Elections Of 1824 And 1828


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Elections Of 1824 And 1828

  1. 1. Elections of 1824 and 1828 Carrie
  2. 2. The Four Main Contenders in 1824 <ul><li>In the Election of 1824 there were four main candidates: </li></ul><ul><ul><li>Andrew Jackson of Tennessee </li></ul></ul><ul><ul><ul><li>Hero from New Orleans </li></ul></ul></ul><ul><ul><li>Henry Clay of Kentucky </li></ul></ul><ul><ul><ul><li>“ Harry of the West” </li></ul></ul></ul><ul><ul><li>William H. Crawford of Georgia </li></ul></ul><ul><ul><ul><li>Able; Giant Man </li></ul></ul></ul><ul><ul><li>John Q. Adams of Massachusetts </li></ul></ul><ul><ul><ul><li>Intelligent, Experienced </li></ul></ul></ul>
  3. 3. The Campaign- Jackson <ul><li>Jackson had strongest personal appeal, especially in the west </li></ul><ul><li>He campaigned against corruption and privilege in government. </li></ul><ul><li>He polled almost as many popular votes as his next two rivals combined </li></ul><ul><li>However, he failed to win the majority of the electoral vote. </li></ul>
  4. 4. The Election <ul><li>Despite the fact that Jackson won the popular vote, he failed to win the majority of the electoral vote. </li></ul><ul><li>In this deadlock of an election, because of Article 12 of the Constitution, the House of Representatives chose among the top three candidates. </li></ul><ul><li>Clay was first eliminated, however, as the speaker of the House, he presided over the choosing of the next president. </li></ul>
  5. 5. Clay’s Decision <ul><li>He reached his choice for president by the process of elimination. </li></ul><ul><ul><li>Crawford, due to a paralytic stroke, was out of the race. </li></ul></ul><ul><ul><li>Clay hated Jackson, his rival for the allegiance of the west. </li></ul></ul><ul><ul><li>Clay and Adams had no personal relations; however, shortly before the final balloting of the House, Clay met with Adams and assured Adams of his support. </li></ul></ul>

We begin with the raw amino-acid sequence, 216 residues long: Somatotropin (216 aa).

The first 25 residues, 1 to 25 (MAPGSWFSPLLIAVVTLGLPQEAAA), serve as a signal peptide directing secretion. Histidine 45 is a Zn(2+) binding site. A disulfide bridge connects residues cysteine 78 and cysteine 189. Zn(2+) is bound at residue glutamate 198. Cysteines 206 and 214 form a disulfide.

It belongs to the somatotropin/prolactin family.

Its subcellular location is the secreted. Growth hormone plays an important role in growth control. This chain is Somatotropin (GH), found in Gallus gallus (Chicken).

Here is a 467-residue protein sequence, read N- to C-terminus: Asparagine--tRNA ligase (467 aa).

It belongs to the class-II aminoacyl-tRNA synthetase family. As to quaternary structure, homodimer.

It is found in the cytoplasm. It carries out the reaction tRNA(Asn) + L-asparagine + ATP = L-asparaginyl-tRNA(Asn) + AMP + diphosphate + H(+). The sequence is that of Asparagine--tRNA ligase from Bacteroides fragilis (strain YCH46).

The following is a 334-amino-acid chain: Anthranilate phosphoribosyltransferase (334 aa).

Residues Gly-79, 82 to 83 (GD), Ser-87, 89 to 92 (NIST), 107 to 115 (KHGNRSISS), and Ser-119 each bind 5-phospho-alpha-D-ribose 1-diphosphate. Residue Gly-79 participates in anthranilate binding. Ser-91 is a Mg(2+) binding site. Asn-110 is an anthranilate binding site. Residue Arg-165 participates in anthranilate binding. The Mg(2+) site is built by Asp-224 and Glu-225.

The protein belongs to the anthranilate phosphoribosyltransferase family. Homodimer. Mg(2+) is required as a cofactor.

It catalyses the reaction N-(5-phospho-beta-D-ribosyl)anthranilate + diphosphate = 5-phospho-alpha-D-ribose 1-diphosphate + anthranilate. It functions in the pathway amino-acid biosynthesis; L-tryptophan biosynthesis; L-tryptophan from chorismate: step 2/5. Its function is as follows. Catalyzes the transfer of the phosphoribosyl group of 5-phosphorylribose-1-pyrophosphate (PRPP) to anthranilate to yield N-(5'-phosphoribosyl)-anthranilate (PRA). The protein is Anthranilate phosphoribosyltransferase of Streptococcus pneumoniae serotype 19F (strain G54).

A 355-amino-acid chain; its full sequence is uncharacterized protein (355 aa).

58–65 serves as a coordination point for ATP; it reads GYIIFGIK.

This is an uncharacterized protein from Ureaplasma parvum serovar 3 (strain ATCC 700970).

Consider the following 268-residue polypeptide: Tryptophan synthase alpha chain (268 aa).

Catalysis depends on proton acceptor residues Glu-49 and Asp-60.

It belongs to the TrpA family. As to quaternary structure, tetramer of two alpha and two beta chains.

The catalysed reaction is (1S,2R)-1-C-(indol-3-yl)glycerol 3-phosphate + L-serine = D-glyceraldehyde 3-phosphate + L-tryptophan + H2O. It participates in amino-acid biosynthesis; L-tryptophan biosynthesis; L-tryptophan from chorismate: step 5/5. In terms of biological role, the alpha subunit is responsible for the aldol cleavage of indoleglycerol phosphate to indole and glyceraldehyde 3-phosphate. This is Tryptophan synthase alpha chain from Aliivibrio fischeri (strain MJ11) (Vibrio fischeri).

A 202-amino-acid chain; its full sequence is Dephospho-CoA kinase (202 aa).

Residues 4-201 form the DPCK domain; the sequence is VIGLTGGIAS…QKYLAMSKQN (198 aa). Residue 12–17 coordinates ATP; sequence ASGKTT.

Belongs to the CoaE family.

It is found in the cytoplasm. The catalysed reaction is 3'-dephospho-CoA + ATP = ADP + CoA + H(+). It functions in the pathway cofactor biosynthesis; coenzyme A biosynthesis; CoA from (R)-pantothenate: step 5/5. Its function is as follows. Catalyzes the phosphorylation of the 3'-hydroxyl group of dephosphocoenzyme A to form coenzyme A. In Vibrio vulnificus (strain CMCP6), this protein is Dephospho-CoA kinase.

6. 6. The New President <ul><li>On the first ballot, based on Clay’s influence, Adams was elected president. </li></ul><ul><li>A few days later, Henry Clay was announced as the new Secretary of State. </li></ul><ul><li>According to Jackson’s followers, Adams had bribed Clay with the position, thus winning the election even though he was the people’s second choice. (the “Corrupt Bargain”) </li></ul>
  7. 7. The Presidential Term <ul><li>This talk of the “Corrupt Bargain” continued throughout Adams’ entire term as president. </li></ul><ul><li>There is actually no proof that Clay and Adams entered into a formal agreement. </li></ul>
  8. 8. The Precedent <ul><li>This election proved that change was coming for America. What had once been considered common political practice was now said to be suspicious, elitist, and against democracy. The next president WOULD NOT be chosen behind closed doors. </li></ul>
  9. 9. The Election of 1828 <ul><li>Two major parties: </li></ul><ul><ul><li>The National Republicans-- Supported Adams </li></ul></ul><ul><ul><li>The Democratic-Republicans– Supported Jackson </li></ul></ul><ul><li>The Jacksonites planted hickory poles representative of their “hickory-tough” hero </li></ul><ul><li>The Adamsites adopted the oak for their oakenly independent candidate </li></ul>
  10. 10. Jackson and His Followers <ul><li>Jackson’s followers presented him as a common man. </li></ul><ul><li>His followers condemned Adams to be a corrupt aristocrat. </li></ul><ul><li>The maintained that Adams had thwarted the will of the people with the “Corrupt Bargain.” </li></ul>
  11. 11. The Truth <ul><li>Jackson was a wealthy farmer, not a common man. </li></ul><ul><li>Adams was not corrupt. If anything, his morals were too high for the position. </li></ul>
  12. 12. The Election of 1828 <ul><li>Jackson’s strongest support came from the west and the south. </li></ul><ul><li>Adams’ strongest support came from New England. </li></ul><ul><li>The middle states were divided. </li></ul><ul><li>Jackson won with an electoral vote of 178 to 83 . </li></ul>
  13. 13. The Precedent <ul><li>The political center of gravity shifted from the conservative eastern states to the emerging states across the mountains. </li></ul>